This study aims to describe the feasibility of designing and fostering pre-service teacher inquiry at the intersection of community and disciplinary engagement. Mapping My Math (MMM), a game-based and mobile learning activity, guided pre-service teachers in playfully exploring mathematics featured in the everyday activities of people and places and creatively representing this inquiry with digital media.

Design/methodology/approach

This study draws from design-based research that examined the role of place, digital media and mobility in mathematics teacher education. Design narrative methods describe how MMM was created, implemented and refined to support disciplinary inquiry across settings given the evolution of tools, activities and practices. The study and design narrative address the following question: How can game-based and mobile learning be designed to support pre-service teachers’ disciplinary inquiry of everyday mathematics?

Findings

Findings shared in this study’s design narrative attend to the quality of pre-service teachers’ inquiry-as-play, or expressive mobility situated amonglearners’ social and material relations, disciplinary concepts and the built environment.

Research limitations/implications

Implications from this study concern the role of mobile learning in mathematics teacher education to connect school, community and online settings; the potential of gameful design to impact pre-service teacher learning across settings; and the importance of fostering disciplinary inquiry whereby pre-service teachers can “navigate” their own learning.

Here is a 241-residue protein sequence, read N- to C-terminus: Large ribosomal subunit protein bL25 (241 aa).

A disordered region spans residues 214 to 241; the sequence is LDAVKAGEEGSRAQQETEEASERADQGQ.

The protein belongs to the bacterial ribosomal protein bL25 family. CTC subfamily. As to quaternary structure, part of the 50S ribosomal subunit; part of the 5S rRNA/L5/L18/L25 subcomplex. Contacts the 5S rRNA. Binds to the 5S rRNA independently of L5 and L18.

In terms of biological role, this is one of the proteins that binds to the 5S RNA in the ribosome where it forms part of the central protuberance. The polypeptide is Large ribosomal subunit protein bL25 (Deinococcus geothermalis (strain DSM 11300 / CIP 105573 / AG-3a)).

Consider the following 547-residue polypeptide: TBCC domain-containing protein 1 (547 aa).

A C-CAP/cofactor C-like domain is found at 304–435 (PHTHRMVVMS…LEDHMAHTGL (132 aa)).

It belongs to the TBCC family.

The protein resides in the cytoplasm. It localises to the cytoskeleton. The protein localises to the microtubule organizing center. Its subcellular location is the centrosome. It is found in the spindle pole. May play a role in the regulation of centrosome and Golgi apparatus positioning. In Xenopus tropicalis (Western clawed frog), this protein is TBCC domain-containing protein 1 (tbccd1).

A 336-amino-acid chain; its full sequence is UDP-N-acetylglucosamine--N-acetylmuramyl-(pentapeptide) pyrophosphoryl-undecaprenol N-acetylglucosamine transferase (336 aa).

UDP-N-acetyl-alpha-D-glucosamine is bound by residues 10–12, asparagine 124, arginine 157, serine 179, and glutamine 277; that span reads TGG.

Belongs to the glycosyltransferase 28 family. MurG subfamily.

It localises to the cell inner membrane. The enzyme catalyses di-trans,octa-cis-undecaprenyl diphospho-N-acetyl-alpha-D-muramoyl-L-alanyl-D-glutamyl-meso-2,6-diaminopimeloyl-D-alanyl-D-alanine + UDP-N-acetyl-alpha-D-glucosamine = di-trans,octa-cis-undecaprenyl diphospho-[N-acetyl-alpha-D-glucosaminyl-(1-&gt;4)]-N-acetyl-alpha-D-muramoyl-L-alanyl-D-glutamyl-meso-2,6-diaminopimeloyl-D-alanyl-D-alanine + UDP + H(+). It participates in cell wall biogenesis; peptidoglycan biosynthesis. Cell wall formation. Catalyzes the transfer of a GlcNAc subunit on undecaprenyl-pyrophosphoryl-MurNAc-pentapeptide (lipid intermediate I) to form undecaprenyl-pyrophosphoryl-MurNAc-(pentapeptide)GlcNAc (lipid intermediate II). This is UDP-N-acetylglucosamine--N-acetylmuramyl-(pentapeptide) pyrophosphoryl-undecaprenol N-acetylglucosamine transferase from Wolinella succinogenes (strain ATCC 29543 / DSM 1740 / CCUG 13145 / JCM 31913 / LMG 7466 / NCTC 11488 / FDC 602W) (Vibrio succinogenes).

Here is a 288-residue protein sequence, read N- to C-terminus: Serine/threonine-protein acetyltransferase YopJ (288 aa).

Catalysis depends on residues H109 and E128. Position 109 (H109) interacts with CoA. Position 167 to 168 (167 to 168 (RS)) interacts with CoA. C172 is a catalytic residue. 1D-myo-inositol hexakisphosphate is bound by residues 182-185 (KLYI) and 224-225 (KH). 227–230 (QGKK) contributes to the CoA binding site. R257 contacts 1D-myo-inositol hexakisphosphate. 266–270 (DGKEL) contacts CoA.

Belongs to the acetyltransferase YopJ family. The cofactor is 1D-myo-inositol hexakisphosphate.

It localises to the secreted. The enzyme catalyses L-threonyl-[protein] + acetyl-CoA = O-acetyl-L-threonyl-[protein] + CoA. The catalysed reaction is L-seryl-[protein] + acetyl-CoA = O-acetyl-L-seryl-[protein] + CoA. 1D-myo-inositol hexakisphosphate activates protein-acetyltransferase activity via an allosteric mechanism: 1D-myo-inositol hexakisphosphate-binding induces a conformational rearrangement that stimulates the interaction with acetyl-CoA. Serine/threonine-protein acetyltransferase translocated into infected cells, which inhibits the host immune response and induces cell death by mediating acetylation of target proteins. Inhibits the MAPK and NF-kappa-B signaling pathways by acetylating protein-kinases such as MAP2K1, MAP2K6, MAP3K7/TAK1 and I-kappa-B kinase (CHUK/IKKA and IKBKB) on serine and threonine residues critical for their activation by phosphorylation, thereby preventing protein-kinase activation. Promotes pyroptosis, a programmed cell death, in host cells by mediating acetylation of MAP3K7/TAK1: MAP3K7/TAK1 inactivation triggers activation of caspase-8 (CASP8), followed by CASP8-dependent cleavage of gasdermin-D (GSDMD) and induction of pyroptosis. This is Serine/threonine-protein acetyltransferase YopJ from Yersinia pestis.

Originality/value

Game-based and mobile learning designs, like MMM, can create the conditions for cross-setting mobility as generative of inquiry-as-play in mathematics teacher education. MMM encouraged pre-service teachers to playfully leverage disciplinary practices that shaped new relationships with mathematics, their city and the mathematics of place and community.

Details

On the Horizon, vol. 24 no. 1
Type: Research Article
ISSN: 1074-8121

Keywords

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Article
Publication date: 11 September 2017

Cheryl Pendry Keener

Instructional design students’ training may not include game-based learning (GBL). This paper aims to review the literature on GBL to determine the role of the…

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1024

Abstract

Purpose

Instructional design students’ training may not include game-based learning (GBL). This paper aims to review the literature on GBL to determine the role of the instructional designer who is interested in GBL approaches to enhance learning especially for the novice learner.

Design/methodology/approach

The methodology for determining the instructional designers’ roles is based on the comparison of game-based and traditional instructional design and the identification of what is needed to aid instructors and designers in development and evaluation of GBL products.

Findings